Organ Thing of The Day – really not much time for anything other that Frieze today, we’re just back from the excess of all that, more in a moment, this was waiting when we got back. Plaid share new single ‘Perspex’ read the headline. Another track taken from forthcoming album ‘Feorm Falorx’. Released November 11th on vinyl, CD, download and stream via Warp
The press release said….
Electronic cornerstones Plaid’s new single ‘Perspex’ is taken from their forthcoming album ‘Feorm Falorx’, which finds the duo recreating a recent gig at the Feorm Festival – an intergalactic shindig held on the planet Falorx. In order to survive the Falorxian atmosphere they were converted into light, so the traditional recording devices they’d taken on their spacecraft ‘The Campbell’ were not functional. Fortunately, having consulted Earth’s Space Agency, it was deemed safe to recreate the performance back in their London studio.
“’Perspex’ is a short film inspired by the idea of Light Beings created on Feorm Falorx. I took the themes of transparency and sentience and imagined a new consciousness awakening through these constantly evolving sculptures. To achieve this I generated unique animations using an AI-powered notebook, to explore the latent space where words are translated into images”, explains the video’s creator Emma Catnip.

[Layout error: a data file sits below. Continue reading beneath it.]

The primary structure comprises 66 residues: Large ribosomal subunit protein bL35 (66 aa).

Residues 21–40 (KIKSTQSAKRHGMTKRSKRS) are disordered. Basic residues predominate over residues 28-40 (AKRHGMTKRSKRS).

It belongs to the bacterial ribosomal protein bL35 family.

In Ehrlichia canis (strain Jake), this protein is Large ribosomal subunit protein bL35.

On the cusp of their 30th year with Warp records, now is the time to reflect on the massively important presence of Plaid, aka Ed Handley and Andy Turner. An institution since the late 80s, they’re monumental cornerstones for any self-respecting electronic music fan; mainly as Plaid, but also under aliases including The Black Dog and Balil – not to mention their work with Bjork.
Playful and wondrous, their 11th album ‘Feorm Falorx’ is generally gentler than the dark angularity of its predecessor ‘Polymer’, but it’s no less deep, and maintains the melodicism for which they’re loved. It’s still highly rhythmic too – traversing ‘Set If Off’ hi-hats, digitised harpsichords, mangled mandolin, cascading strings, rude basslines, mercurial grooves and even a touch of goth guitar.
Keen advocates of technology, here they manage to sound cutting edge, but also warm, human and nostalgic – purveying a sort of high-tech-retro-futurism. As usual they’re ever evolving, but there’s also a line traceable right back within their own music. From their maverick early releases until now, they’ve embraced new methods of synthesis and explored diverse musical styles, maintaining a thread that spins through the early hip hop of their youth and beyond – to the sounds of the 60s and 70s that inspired it. Although not immediately obvious, on closer listen you can discern the influence of wigged-out grooves like Prince’s ‘Soft and Wet’, Bob James’ ‘Westchester Lady’ and Jethro Tull’s ‘Bourée’.
The album artwork and press photos were created using a myriad of AI technology, Image Synthesis and OpenAI’s DALL·E, which can be seen in action here. Expanding on the same theme using AI/AR mechanisms, these will be followed by videos and a graphic novel, building into a whole Falorxian planet”.
A previous track from the taken from the forthcoming album…